Committee Chair

Petzko, Vicki N.

Committee Member

Bernard, Hinsdale; Rausch, David; Gorman, Tanya


Dept. of Education


College of Health, Education, and Professional Studies


University of Tennessee at Chattanooga

Place of Publication

Chattanooga (Tenn.)


This study attempted to identify effective strategies for healthcare providers transitioning into educational leadership roles. The study employed a mixed method research design. The population was selected from colleges and universities, nationally, which sponsored selected healthcare training programs. Healthcare faculty were chosen to participate based on the following criteria: (a) their respective institution was regionally accredited and healthcare program accredited by the appropriate specialty agency, (b) their respective institution was of a college or university status, and (c) their respective institution sponsored five or more of the selected healthcare training programs. Via an online questionnaire, quantitative and qualitative data were collected. Results showed that healthcare educators transitioned into their positions based on their devotion to their profession/desire to promote it and the satisfaction they received through teaching. These two factors also influenced healthcare educators‘ decisions to remain in academia long term. Data demonstrated that clinical work and academic experiences, previous theoretical educational training, and support from colleagues were the most helpful components of their transition into education. Factors which hindered the transition from healthcare to education included an insufficient background in educational theory/practice, lack of mentoring, lack of orientation, and excessive workload. New healthcare educators explained that they were least prepared for activities such as student assessment, instructional design/delivery, administrative responsibilities, counseling/advising, learning environment management, and dealing with conflict. Data revealed that new healthcare faculty were provided with mentoring opportunities, college in-service activities, and general orientation sessions; however, data further revealed that the educators believed better mentoring, additional educational courses, and more thorough orientation would have been more beneficial during their transition. Effective healthcare educators were described as being prepared with the appropriate level of knowledge/skill, demonstrating excellent communication skills, being sensitive/responsive to students‘ needs, exhibiting professional behavior, and being motivated. Implications of this study related to recruitment of appropriate individuals who would remain in education long term, and thus could (a) improve the competence and success of students, (b) improve patient care, and (c) alleviate the healthcare educator shortage.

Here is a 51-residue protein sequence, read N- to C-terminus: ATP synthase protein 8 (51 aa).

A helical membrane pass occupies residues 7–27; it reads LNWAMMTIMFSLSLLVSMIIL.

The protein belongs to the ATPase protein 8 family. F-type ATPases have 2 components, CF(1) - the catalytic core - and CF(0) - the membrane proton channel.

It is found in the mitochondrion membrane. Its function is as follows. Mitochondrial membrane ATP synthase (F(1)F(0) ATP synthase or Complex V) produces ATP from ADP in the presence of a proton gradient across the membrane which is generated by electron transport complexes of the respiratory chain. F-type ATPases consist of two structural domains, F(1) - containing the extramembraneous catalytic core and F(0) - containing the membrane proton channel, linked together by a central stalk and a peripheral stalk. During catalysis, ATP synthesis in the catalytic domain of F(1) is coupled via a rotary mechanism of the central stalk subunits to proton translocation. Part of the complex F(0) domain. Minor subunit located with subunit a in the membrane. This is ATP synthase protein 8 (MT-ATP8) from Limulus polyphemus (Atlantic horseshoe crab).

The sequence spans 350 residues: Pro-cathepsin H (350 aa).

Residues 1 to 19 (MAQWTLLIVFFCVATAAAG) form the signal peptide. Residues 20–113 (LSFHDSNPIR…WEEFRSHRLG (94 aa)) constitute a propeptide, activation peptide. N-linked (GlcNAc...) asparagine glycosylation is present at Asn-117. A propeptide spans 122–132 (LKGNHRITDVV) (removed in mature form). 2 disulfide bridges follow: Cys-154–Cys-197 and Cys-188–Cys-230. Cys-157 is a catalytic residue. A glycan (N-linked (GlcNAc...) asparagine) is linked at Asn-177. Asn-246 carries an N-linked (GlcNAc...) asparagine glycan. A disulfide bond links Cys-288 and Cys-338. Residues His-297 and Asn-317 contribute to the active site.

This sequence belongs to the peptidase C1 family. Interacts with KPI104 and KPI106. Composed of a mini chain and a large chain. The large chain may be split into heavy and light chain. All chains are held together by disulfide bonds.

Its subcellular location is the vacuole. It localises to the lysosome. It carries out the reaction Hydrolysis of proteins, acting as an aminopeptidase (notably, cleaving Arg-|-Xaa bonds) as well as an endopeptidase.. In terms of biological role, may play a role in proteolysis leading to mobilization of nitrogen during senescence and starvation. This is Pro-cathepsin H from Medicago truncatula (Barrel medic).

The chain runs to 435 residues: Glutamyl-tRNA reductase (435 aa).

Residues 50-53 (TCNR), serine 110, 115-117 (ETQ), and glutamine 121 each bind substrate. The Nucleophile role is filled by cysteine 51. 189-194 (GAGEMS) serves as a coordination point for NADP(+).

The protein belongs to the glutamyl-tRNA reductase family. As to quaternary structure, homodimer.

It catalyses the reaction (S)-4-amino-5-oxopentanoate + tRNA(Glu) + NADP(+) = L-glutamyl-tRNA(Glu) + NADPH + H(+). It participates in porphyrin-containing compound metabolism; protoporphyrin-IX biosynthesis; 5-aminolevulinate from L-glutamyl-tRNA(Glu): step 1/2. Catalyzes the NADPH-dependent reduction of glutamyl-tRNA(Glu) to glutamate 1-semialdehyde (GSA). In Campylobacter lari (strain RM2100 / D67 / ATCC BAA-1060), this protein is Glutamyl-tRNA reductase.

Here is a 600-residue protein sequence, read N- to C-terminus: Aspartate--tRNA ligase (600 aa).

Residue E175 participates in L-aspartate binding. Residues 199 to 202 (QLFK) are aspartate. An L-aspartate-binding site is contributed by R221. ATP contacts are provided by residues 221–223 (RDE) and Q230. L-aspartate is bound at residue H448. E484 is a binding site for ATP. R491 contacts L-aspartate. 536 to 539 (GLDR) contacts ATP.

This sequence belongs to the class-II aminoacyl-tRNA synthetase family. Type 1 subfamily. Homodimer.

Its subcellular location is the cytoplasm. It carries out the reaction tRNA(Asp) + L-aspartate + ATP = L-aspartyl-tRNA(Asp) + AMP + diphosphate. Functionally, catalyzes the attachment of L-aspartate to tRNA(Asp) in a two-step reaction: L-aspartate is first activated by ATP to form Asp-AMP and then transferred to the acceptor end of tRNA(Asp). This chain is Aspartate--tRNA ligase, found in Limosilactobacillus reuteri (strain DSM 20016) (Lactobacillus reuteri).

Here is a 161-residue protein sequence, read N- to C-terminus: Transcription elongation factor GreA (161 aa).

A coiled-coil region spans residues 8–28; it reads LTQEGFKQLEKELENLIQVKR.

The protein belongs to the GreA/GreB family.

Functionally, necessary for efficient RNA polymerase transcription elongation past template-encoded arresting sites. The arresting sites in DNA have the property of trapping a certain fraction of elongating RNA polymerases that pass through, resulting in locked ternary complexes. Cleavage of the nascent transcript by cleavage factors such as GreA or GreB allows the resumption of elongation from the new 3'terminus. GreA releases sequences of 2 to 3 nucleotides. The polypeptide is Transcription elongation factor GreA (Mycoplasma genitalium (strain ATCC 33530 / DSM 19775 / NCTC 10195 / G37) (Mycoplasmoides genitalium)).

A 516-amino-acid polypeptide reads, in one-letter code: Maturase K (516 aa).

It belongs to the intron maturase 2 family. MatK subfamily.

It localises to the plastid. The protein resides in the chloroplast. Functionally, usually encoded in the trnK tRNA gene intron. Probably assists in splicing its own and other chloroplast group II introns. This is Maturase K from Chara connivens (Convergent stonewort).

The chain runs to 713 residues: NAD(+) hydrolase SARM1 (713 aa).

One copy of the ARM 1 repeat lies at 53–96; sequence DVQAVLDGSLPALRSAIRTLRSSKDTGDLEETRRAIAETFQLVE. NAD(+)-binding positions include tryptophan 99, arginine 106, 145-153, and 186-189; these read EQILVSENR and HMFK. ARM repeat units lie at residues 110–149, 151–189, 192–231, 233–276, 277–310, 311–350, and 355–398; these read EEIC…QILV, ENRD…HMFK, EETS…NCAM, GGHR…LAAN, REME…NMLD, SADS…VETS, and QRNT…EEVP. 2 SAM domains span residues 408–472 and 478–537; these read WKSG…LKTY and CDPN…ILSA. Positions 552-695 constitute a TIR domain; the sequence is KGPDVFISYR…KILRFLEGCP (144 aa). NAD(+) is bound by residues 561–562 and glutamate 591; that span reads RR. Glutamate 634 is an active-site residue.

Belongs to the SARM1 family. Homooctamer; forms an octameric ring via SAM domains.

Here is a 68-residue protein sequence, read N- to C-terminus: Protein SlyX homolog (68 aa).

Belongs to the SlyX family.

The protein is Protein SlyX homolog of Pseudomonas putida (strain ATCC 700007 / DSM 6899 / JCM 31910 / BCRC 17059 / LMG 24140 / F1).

Ed. D.; A dissertation submitted to the faculty of the University of Tennessee at Chattanooga in partial fulfillment of the requirements of the degree of Doctor of Education.




Health education


Educational leadership; Healthcare providers



Document Type

Doctoral dissertations




xv, 289 leaves





Included in

Education Commons